Since I was a little girl, I heard a lot talking about this Mr Ripley.
That’s possibly because of the film starring Matt Damon, Jude Law and Gwyneth Paltrow (The Talented Mr Ripley, 1999).
I had watched five minutes of it, then I left the room, possibly to read a book. I knew the story was set somewhere in Italy, I knew that he was visiting someone and I knew he was good at imitating people.
As strange result, for years I was convinced that Mr Ripley’s talent was that of imitating people and that his task in the story was to find his way to success.
In a very twisted way, I wasn’t far from the point.
Except my hypothesis of plot didn’t include murder, nor forgery. But let’s go with order.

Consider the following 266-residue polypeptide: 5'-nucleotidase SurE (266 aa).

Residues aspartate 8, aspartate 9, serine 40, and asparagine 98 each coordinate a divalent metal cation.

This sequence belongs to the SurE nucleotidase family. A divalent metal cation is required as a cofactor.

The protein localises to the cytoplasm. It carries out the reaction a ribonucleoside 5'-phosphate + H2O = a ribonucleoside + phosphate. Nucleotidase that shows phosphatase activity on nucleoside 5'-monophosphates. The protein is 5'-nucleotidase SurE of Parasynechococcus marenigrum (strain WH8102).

Thomas Ripley is a fraud. For months – maybe for years – he’s been trying to trick people into sending him money, pretending to be someone he was not – sometimes a government agent, sometimes some tax officer.
In most cases, he ended up with checks he couldn’t even cash in.
Then Mr Greeleaf appears and with him the opportunity of his life: Would he agree to travel to Italy and bring back Mr Greeleaf beloved son Richard?
Tom has only a vague idea of who Richard is, but how could he say no to a paid trip to Europe?
Weeks later, he arrives in Mongibello, where he meets Dickie and his friend Marge.
From that moment on, his life will never be the same again. More literally than you would expect.
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